Amidst this week’s flurry of activity over the ‘Gonski’ legislation we seem to have forgotten serious problems, both old and new. In this first of two parts Chris Bonnor and Bernie Shepherd consider the problems we still need to solve. In the second part they’ll indicate the new emerging problems we don’t even recognize. Losing the Game, their new publication with the Centre for Policy Development, has just been released.
Part 2: The emerging challenges
The increasing gaps between schools, and between schools and communities, are evidence of problems which could have been reduced after Gonski 1.0. But there are other problems which are compounding or arising, in part, because we ignored much of what came out of that Review. We especially had the chance to consign debates about school funding to an unhappy history – but we now have to face new challenges.
The first is probably not so new, but we have to be convinced it will be resolved: namely, the lack of coordination and dysfunction in Australian and state/territory funding of schools. As we demonstrate in Losing the Game, the consequences of our inaction has reached quite risible proportions. Schools facing each other across State boundaries are supported at substantially different levels. Individual school funding, both within and between sectors, too often defies logic. The Turnbull Government has only recently committed to Gonski’s original recommendation to establish a National Schools Resourcing body – it is far too early to know how this will be implemented and be supported by the States. If it doesn’t happen we’ll just repeat the debacle of early 2014 when the States were told to do as they wish.
Another emerging dilemma has been created by the convergence of the public funding levels of government and non-government schools. Averages aside, most Catholic schools are now funded at over 90%, and most Independent schools at over 80% of the public funding going to government schools. But the public and private sectors continue to have quite different obligations to the taxpayer who increasingly pays the bill. It is now more than reasonable to challenge the right of private schools to remain private, especially over such matters as enrolment and ‘disenrolment’ of students.
The response to this dilemma has been disbelief – in defiance of the data – and a reluctance to search for solutions. The do nothing solution won’t solve anything, and will persist until the realities seep through to the public debate about funding. Then it will simmer along until a solution is found – and it is nowhere to be found on the list of things for Gonski 2.0 to try to solve.
But the terms of reference for Gonski 2.0 suggest that it could, if allowed, address a related matter, namely the effective and efficient use of funding to improve student outcomes. While attention will focus on practice within schools it could and should give attention to the way we provide and resource schools. In the interest of furthering choice we have substantially duplicated, and are now publicly funding, our provision of schools. To date we have believed that funding non-government alongside government schools creates a saving on the public purse. In Losing the Game we show that in recurrent funding terms those savings have all but vanished. We need to know how much this duplication adds to the oft-lamented high expenditure on schools.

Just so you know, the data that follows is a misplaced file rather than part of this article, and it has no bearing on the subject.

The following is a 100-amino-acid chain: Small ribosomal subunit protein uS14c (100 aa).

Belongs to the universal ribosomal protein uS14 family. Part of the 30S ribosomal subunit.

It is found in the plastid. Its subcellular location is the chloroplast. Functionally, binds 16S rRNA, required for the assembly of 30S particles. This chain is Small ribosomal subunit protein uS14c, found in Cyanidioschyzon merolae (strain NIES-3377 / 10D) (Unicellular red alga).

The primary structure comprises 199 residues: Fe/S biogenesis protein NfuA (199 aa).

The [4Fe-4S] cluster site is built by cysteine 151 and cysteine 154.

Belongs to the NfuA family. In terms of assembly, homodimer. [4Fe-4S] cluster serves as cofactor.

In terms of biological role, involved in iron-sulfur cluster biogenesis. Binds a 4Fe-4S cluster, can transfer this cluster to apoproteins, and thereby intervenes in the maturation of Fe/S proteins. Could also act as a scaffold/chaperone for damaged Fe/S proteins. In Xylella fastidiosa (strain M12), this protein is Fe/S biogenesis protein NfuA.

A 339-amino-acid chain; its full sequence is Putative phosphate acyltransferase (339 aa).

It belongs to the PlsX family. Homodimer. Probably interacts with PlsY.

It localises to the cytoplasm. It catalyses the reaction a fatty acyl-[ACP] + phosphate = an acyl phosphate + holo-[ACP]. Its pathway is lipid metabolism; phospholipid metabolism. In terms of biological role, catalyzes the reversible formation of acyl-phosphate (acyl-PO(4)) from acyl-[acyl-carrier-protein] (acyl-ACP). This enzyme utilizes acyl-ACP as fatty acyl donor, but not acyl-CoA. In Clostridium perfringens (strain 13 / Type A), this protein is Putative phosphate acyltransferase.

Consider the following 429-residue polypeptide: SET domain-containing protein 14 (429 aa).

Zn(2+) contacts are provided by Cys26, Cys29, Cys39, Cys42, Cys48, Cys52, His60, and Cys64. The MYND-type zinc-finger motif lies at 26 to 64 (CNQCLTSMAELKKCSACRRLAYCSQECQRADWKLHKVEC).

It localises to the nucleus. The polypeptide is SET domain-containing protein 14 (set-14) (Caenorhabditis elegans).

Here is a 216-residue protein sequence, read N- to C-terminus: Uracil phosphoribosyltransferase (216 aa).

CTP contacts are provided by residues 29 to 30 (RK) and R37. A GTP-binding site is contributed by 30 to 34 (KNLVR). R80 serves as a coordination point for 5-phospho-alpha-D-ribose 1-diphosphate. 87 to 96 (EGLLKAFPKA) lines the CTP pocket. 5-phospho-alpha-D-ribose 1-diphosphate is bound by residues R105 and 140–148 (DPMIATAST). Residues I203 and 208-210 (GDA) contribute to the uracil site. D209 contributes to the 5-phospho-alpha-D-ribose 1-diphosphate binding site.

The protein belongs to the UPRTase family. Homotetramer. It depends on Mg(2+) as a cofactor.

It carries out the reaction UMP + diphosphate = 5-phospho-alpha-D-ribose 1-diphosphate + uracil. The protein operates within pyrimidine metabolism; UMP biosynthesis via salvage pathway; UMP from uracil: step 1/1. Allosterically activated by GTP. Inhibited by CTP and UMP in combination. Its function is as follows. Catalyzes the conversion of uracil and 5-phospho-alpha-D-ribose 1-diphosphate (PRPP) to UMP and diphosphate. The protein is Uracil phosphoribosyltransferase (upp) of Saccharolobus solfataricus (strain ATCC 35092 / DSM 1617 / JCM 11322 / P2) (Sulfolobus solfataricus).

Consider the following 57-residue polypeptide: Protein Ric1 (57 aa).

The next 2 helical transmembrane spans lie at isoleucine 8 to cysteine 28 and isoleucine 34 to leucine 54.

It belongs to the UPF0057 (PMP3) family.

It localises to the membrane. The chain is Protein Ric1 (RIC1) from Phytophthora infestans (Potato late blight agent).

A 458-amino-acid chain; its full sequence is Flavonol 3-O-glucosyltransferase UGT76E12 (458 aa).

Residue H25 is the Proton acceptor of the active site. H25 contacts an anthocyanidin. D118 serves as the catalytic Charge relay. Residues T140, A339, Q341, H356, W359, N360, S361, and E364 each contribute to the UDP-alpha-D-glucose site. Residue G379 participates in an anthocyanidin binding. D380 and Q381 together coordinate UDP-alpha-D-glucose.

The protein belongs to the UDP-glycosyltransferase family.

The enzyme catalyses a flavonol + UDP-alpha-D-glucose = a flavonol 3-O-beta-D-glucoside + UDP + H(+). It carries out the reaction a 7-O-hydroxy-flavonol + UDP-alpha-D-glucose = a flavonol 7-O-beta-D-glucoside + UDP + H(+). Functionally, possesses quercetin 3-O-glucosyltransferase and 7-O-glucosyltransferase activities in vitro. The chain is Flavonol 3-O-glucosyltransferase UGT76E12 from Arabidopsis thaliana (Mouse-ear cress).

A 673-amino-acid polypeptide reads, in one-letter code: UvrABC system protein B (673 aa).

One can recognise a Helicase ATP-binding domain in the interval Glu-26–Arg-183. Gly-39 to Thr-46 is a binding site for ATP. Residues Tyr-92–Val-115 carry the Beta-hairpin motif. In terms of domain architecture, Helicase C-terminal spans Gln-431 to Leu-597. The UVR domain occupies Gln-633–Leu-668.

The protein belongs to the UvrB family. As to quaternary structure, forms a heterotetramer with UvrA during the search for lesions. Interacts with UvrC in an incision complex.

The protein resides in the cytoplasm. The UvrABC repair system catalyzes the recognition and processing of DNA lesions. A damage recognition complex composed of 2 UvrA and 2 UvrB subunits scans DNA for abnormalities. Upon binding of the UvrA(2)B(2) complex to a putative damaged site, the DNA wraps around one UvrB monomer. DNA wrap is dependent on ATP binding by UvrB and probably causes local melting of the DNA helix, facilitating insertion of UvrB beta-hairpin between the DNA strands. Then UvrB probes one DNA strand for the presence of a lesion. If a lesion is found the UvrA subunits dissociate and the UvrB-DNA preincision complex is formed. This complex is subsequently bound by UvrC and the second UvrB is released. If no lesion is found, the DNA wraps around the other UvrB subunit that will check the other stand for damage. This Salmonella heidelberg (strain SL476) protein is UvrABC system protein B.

Finally, in the category of unseen problems, we have pointed to one which must be on the agenda of any review of the efficiency and effectiveness of school funding. There are always examples of schools where additional funding doesn’t deliver, the unavoidable and legitimate costs of some schools just keep rising. Additional funding always has to be accompanied by better targeting and accountability for learning outcomes. But a larger scale problem seems to be in advantaged schools in the non-government sector where large increases are not associated with better outcomes.
In Losing the Game we ask if this amounts to a $5 billion black hole. Will it be considered as part of the Gonski 2.0 agenda? Shouldn’t any rigorous effectiveness and efficiency test be applied to such expenditure? If not, will Gonski 2.0 broaden what constitutes student outcomes and how these should be measured, in some cases if at all? We wish them luck on that one. But regardless of the measure, isn’t it reasonable that public funds should be redirected to where they make the greatest difference. The choice is stark: we either invest to lift the disadvantaged or we continue to top up the advantaged. We cannot do both.